The Legend of Appalachian Moonshine & Where to Find It

Appalachian moonshine is not your typical type of whiskey. Made from corn, rye, wheat or sugar and distilled under the light of the moon, this illicit spirit originated due to the alcohol laws of the 1800s and early 1900s. Today, Appalachian moonshine is regarded as a cultural inheritance passed down from a legendary era. Read on to learn how this spirit became such an intrinsic part of Southern culture and Appalachian history!

A Brief History of Appalachian White Lightnin’

Moonshining, or the production of illicit liquor, was already in practice by the late 1700s in states like Pennsylvania, where the Whisky Rebellion broke out. So why don’t we hear about Pennsylvanian moonshine the same way we do about Tennessean or North Carolinian moonshine?

With states like Kentucky and Tennessee, which are famous for bourbon and whiskey, it’s no secret that Southerners love their booze. But that’s not the only reason the South is associated with liquor production. Distilled spirits are deeply rooted in Southern culture as a whole, but for the Appalachian region, it’s a direct result of the unique mountainous geography.

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When the federal government passed laws imposing an excise tax on liquor production, the average corn farmer could no longer compete with large distilleries. The only way to compete was to avoid paying the tax, and this required secrecy and isolation from law enforcement. In Appalachia, Scottish and Irish immigrants had long since settled the area, bringing their whiskey-making practices with them. These poor subsistence farmers came to depend on liquor production, which was a highly economical way to use their surplus crop. The wild mountain frontier made it easy to avoid paying the excise tax, giving Appalachian Moonshine farmers a rare economic advantage.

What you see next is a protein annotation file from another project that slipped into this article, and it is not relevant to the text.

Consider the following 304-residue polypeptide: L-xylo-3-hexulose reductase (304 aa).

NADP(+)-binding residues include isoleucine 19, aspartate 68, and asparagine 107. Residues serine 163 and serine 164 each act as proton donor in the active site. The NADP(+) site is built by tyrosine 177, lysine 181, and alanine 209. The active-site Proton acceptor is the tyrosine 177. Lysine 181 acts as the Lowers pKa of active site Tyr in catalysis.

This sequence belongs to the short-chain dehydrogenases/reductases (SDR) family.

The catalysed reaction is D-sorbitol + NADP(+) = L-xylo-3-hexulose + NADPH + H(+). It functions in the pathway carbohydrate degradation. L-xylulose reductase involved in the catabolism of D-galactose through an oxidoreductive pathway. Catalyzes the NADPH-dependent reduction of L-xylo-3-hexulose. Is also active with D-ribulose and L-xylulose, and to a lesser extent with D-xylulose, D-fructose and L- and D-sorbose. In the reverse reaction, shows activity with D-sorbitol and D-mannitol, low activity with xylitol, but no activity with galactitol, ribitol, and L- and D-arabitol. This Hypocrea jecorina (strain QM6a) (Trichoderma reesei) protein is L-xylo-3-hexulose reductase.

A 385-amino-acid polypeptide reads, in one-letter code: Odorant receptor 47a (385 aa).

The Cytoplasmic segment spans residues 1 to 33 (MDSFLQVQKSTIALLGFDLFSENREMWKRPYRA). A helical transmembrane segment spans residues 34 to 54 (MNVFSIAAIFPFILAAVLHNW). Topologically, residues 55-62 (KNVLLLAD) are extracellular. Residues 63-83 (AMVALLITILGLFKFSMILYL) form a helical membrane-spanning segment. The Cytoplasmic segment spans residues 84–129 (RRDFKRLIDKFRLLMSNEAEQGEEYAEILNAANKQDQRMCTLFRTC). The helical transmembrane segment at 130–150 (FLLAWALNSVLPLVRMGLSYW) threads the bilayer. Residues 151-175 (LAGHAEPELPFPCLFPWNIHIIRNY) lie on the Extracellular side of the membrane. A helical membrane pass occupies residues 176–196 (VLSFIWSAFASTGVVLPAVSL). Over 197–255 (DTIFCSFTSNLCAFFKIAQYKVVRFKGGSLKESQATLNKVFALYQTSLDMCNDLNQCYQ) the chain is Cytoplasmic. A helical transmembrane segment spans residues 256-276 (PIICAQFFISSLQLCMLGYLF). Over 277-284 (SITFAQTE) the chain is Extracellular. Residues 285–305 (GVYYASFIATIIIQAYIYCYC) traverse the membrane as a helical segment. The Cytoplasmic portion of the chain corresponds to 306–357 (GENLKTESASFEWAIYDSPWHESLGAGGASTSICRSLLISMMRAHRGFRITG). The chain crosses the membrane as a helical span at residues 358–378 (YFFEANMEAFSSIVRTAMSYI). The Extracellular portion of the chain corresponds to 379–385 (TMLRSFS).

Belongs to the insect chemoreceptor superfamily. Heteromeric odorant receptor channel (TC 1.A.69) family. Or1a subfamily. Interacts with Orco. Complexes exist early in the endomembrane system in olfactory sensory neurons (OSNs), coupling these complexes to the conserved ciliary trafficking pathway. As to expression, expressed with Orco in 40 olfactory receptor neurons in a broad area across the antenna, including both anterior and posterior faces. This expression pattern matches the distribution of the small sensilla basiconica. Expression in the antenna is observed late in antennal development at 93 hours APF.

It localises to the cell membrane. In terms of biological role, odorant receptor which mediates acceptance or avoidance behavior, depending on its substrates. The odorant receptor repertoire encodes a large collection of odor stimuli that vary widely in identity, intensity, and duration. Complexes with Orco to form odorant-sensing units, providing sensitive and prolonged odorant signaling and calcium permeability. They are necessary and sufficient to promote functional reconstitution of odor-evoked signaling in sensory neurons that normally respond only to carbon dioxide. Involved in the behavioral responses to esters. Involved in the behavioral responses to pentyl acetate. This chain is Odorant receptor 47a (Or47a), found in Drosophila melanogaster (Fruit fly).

With the start of Prohibition in 1920, illicit liquor production boomed. The Great Smoky Mountains especially became one of the biggest producers of moonshine in the country. Humble farmers depending on liquor production soon became moonshining legends, known for standing up against authority for their right to make a living. The drivers transporting the product became masters of the backwoods roads, outrunning the cops with souped-up vehicles.

Liquor production finally became legal again in 1933 with the end of Prohibition. Although there is still a federal tax on liquor production, anyone can apply for the proper permits to open a legal commercial distillery. Today, those farmers-turned-bootleggers have passed down their traditional recipes to the famous Smoky Mountain distilleries, and those drivers-turned-whiskey-runners live on through NASCAR.

Where To Taste Appalachian Moonshine Today

The origin of Appalachian moonshine is a story of criminals, gunslinging, moonlit runs, and the good old-fashioned American tradition of rebellion. Such a rich and fascinating history has made moonshine a bona fide delicacy of the Appalachian Moonshine region, particularly the Great Smoky Mountains. If you call yourself a whiskey connoisseur or liquor enthusiast, the Smokies are the best place to go to experience the real deal. Take a tasting tour around the Great Smoky Mountains, and visit these most influential moonshine distilleries!

Appalachian Moonshine